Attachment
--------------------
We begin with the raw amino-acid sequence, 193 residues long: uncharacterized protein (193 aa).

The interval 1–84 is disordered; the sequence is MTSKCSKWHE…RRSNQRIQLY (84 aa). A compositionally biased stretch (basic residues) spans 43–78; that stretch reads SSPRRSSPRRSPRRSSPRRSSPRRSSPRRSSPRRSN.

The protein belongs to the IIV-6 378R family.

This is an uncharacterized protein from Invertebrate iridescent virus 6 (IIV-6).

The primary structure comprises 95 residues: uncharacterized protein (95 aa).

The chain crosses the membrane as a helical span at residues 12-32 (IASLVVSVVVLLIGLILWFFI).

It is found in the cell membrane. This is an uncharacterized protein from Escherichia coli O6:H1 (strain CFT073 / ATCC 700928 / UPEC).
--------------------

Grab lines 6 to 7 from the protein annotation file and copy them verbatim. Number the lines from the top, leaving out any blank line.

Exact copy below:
The chain crosses the membrane as a helical span at residues 12-32 (IASLVVSVVVLLIGLILWFFI).

It is found in the cell membrane. This is an uncharacterized protein from Escherichia coli O6:H1 (strain CFT073 / ATCC 700928 / UPEC).